AA: I'm Avi Arditti with Rosanne Skirble, and this
week on Wordmaster -- English teacher Lida Baker joins us from Los
Angeles to talk about phrasal verbs.
RS: They're all around us, especially in spoken English. The first word
is a verb. The second word, sometimes even a third, is usually a
AA: Phrasal verbs, also known as two-word verbs, have a reputation for
being tough for English learners. So what does Lida Baker think?
LB: "I think that is a myth."
LB: "Phrasal verbs are not hard to learn, as long as you learn them in a
context. I think what has given phrasal verbs a reputation for being
difficult is the way they are traditionally taught, which is that
students are given long lists of verbs -- you know, for instance every
phrasal verb connected with the word 'go.' So 'go on,' 'go up,' 'go
out,' 'go in,' 'go away,' 'go through,' OK? That's a very tedious way of
RS: "Well, give us some of your strategies."
LB: "All right. Well, one thing we should keep in mind about phrasal
verbs is that they are used a lot more in conversational English than
they are in formal English. So you are going to find a lot of phrasal
verbs in conversational settings such as ... "
RS: "Come on (laughter)."
LB: " ... television programs, radio interviews, and pop music is a
wonderful, wonderful source for phrasal verbs. I think the best way to
learn, or one of the best ways of learning phrasal verbs is to learn
them in everyday contexts. One good one is people's daily routine. We 'get
up' in the morning, we 'wake up,' we 'put on' our clothes in the morning,
we 'take off' our clothes at the end of the day, we 'turn on' the coffee
maker or the television set, and of course we 'turn it off' also. After
we eat we 'clean up.' If we're concerned about our health and our weight,
we go to the gym and we ... "
RS: "Work out."
LB: "There you go. You see, so as far as our daily routine is concerned,
there are lots and lots of phrasal verbs. Another wonderful context for
phrasal verbs is traveling. What does an airplane do?"
AA: "It 'takes off.'"
LB: "It 'takes off,' that's right. And lots of phrasal verbs connected
with hotels. So when we get to the hotel we 'check in,' and you can save
a lot of money if you ... "
RS: "Stay -- "
LB: "'Stay over,' right."
AA: "And you just have to make sure you don't get 'ripped off.'"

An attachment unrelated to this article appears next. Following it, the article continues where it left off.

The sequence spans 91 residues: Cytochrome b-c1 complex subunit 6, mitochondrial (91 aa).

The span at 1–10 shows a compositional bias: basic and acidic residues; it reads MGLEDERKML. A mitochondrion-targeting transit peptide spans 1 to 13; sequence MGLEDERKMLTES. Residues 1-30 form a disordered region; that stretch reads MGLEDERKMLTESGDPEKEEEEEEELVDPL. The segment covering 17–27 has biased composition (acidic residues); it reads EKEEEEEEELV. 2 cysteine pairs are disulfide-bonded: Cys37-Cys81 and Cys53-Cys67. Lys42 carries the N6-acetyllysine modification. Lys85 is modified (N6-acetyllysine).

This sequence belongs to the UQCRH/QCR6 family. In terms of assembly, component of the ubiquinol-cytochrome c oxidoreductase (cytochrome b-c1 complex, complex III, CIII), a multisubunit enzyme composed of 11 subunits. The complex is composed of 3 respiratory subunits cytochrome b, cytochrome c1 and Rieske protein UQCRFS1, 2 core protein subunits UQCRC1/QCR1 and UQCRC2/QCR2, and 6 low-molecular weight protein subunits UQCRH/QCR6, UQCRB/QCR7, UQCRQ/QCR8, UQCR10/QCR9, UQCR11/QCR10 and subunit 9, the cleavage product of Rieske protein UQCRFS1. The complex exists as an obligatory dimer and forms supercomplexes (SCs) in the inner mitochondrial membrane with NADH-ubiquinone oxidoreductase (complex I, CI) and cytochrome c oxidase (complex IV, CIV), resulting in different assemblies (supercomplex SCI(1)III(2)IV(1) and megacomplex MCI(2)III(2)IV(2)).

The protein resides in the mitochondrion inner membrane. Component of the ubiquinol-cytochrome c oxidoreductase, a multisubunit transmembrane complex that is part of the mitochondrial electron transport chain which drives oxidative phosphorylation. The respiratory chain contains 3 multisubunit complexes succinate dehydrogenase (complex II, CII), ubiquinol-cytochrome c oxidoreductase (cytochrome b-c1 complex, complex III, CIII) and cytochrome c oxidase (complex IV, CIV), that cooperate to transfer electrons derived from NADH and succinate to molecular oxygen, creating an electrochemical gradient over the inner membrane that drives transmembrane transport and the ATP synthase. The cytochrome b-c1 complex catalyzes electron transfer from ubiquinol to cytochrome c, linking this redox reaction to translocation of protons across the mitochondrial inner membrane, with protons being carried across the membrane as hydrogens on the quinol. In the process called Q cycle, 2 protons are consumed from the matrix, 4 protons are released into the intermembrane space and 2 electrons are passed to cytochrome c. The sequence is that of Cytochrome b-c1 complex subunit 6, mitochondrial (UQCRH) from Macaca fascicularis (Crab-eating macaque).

LB: "That's right! I'm glad that you mentioned 'ripped off,' because a
lot of phrasal verbs are slang, such as ripped off. And most of them do
have sort of a formal English equivalent. So to get ripped off means to
be treated unfairly ... "
AA: "To be cheated."
LB: "To be cheated, yeah. And there are lot of other two-word or phrasal
verbs that you might find, for instance, in rap music. For example, to 'get
down' means to, uh -- what does it mean?"
RS: "It means to party, doesn't it?"
LB: "To go to parties."
AA: "Have a good time."
LB: "Right. Another wonderful context is dating and romance. For example,
when a relationship ends two people 'break up.' But when they decide
that they've made a mistake and they really are in love and want to be
together, they 'call each other up' ... "
RS: "And they 'make up.'"
LB: "And they make up. Now, if your boyfriend 'breaks up' with you and
it's really, really over, then it might take you a few months to 'get
over it.' But, you know, sooner or later you're going to find someone
else ... "
AA: "To 'hook up' with -- "
LB: "To hook up with."
AA: " -- to use a current idiom."
LB: "Right. Or you might meet someone nice at work to 'go out with.'"
RS: "So what would you recommend for a teacher to do, to build these
contexts, so that the students can learn from them?"
LB: "I think the best thing for a teacher to do, or for a person
learning alone, is to learn the idioms in context. And there are
vocabulary books and idiom books that will cluster the phrasal verbs for
the student. There are also so many wonderful Web sites. I mean, if you
go to a search engine and you just type in 'ESL + phrasal verbs,' you're
going to run across -- and there's another one, 'run across' -- you're
going to find lots of Web sites that present phrasal verbs in these
contexts that I've been talking about. And also grammar sites which
explain the grammar of phrasal verbs, which I haven't gotten into
because we just don't have the time to discuss it here. But in doing my
research for this segment I found lots of Web sites that do a really
great job of explaining the grammar of phrasal verbs."
AA: Lida Baker writes textbooks for English learners and teaches in the
American Language Center at the University of California at Los Angeles.